An older Inuit man takes a big lick of his blood-covered hand. It draws a huge reaction from the big crowd surrounding him and he smiles. He quickly gets back to skinning a seal caught just hours earlier.
Steam rises as the animal is cut open. The crowd is so big most people can’t see. Camera crews zoom in. People jostle to get a peak and take pictures. They are fascinated, delighted, and mesmerized as they watch.
This is the seal-skinning competition in Iqaluit. It’s just one of many activities that are part of the Toonik Tyme festival in Iqaluit which celebrates spring. The man loses to the woman he’s competing against but everyone wins in the end. It only takes about 10 minutes for the competitors to skin and break down the two seals. Then it’s time to feast.
Elders are called forward first to get a taste of the fresh meat. This is an integral part of Inuit culture. Inuit have relied and still rely on hunting seals for food and warm clothing in biting Arctic temperatures. It can take hours standing over a hole on the ice in the middle of the frozen Arctic Ocean to catch one seal.
Temperatures are still below zero and the ground is adorned with snow but spring has sprung in Iqaluit. The Toonik Tyme festival is two weeks filled with Northern activities and Inuit culture.
The highlight was the return of the Iqaluit-Kimmirut snowmobile race. The race was revived after almost a decade’s hiatus. People raced from Iqaluit to the community of Kimmirut and back, a distance of about 314 kilometres. The winner completed the trek in three hours and five minutes and won $7,000.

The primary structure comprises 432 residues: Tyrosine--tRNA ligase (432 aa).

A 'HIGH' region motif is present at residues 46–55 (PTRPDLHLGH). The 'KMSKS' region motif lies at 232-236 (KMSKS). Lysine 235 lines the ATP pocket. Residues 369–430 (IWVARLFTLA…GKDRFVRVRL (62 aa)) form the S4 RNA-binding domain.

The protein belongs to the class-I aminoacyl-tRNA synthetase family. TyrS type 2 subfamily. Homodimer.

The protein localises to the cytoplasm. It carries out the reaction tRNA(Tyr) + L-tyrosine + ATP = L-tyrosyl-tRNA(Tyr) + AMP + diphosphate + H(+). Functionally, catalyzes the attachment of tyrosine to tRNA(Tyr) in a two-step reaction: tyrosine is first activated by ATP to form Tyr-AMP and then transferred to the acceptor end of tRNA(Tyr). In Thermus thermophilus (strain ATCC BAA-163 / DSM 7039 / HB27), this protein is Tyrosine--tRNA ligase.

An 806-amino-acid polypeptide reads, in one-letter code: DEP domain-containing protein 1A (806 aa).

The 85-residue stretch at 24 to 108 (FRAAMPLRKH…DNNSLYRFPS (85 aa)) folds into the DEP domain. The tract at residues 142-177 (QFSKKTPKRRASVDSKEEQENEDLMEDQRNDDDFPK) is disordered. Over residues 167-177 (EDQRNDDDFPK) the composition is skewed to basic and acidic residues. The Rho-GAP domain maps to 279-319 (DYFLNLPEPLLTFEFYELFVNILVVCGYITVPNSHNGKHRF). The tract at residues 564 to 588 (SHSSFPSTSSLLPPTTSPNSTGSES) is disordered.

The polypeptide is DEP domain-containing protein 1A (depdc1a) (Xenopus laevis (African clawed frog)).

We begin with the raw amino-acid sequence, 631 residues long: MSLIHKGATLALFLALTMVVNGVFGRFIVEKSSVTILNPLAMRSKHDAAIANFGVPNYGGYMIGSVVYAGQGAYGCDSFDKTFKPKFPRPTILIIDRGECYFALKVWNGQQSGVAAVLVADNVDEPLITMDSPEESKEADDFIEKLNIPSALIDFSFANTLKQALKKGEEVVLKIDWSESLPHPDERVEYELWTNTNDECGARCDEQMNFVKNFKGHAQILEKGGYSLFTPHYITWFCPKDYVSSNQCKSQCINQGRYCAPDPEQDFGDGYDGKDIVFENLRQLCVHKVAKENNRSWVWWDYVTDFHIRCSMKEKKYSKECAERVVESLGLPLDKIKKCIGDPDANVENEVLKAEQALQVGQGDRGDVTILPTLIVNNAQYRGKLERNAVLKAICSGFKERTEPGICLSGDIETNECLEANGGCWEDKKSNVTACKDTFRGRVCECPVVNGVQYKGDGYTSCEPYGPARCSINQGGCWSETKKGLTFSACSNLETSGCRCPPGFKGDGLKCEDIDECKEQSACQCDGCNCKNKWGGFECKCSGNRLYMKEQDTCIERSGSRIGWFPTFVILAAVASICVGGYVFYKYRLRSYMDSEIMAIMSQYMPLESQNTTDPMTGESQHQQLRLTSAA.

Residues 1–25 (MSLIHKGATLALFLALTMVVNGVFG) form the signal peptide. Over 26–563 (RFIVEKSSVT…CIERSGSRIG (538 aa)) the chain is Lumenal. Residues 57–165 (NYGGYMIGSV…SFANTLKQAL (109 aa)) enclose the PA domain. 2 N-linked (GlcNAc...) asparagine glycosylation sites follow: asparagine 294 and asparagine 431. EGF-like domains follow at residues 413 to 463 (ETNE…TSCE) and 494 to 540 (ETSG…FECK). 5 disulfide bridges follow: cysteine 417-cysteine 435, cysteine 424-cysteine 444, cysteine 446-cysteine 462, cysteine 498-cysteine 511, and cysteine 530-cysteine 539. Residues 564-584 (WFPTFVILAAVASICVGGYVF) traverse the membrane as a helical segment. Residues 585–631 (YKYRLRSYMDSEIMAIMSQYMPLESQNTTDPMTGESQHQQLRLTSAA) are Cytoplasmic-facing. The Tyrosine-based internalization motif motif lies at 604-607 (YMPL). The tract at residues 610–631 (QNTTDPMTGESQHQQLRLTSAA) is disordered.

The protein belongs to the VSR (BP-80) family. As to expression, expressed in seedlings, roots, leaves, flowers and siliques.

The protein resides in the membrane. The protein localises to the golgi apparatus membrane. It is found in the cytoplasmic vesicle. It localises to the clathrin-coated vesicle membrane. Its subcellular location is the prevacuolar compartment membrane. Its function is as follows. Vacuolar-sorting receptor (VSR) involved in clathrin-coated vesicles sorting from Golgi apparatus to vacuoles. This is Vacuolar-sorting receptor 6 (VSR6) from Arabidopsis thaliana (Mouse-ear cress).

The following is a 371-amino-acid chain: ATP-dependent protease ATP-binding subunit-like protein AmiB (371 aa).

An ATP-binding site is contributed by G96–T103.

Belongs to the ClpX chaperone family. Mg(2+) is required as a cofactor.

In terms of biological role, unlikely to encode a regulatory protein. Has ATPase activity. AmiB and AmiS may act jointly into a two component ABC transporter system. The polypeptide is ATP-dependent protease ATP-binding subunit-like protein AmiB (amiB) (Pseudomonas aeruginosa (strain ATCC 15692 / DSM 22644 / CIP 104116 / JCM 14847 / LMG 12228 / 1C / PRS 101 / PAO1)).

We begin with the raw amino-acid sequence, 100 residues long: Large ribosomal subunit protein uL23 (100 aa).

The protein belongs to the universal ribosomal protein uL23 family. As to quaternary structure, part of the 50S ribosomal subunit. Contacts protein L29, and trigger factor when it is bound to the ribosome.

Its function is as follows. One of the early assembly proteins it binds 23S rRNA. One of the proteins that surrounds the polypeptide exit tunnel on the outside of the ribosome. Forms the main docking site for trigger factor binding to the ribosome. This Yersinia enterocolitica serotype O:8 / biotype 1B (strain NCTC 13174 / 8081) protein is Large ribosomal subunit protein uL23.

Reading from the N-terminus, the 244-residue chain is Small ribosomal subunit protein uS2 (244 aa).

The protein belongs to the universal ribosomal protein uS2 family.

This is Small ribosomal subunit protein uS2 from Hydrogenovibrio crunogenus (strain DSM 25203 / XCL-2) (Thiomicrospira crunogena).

It’s an incredible feat on the rough Arctic Ocean ice and terrain. The youngest competitor, 18-year-old Sean Noble-Nowdluk, dropped out of the race when he found one of his competitors after an accident along the route. He took the man to the hospital right away on his snowmobile.
Other activities included an igloo building competition and a skijoring race.
Skijoring involves a skier being led by two dogs. But most of the time it seemed the skiers were leading the dogs and there were quite a few falls. The craft sale Saturday morning at the curling rink also drew a line of people out the building and around the corner. The line was stopped a few times because the building just couldn’t hold any more craft shoppers.
A zumba class was also held on the pier where the frozen Frobisher Bay meets the land. The beach is a jagged field of ice as ocean currents below push and shift the ice. People shed their parkas, mitts, and hats as they danced. Celebrations also included a tea-and-bannock-making and ice sculpture contests.
The festival closed with snowmobile drag races on Frobisher Bay and a feast. A tarp was laid out at the curling rink and people shared and ate frozen raw Arctic char and polar bear. Next year is the 50th anniversary for Toonik Tyme.
Originally from St. Vital, Krystalle Ramlakhan is living in Iqaluit, Nunavut in the Canadian Arctic working as a journalist. She can be reached at firstname.lastname@example.org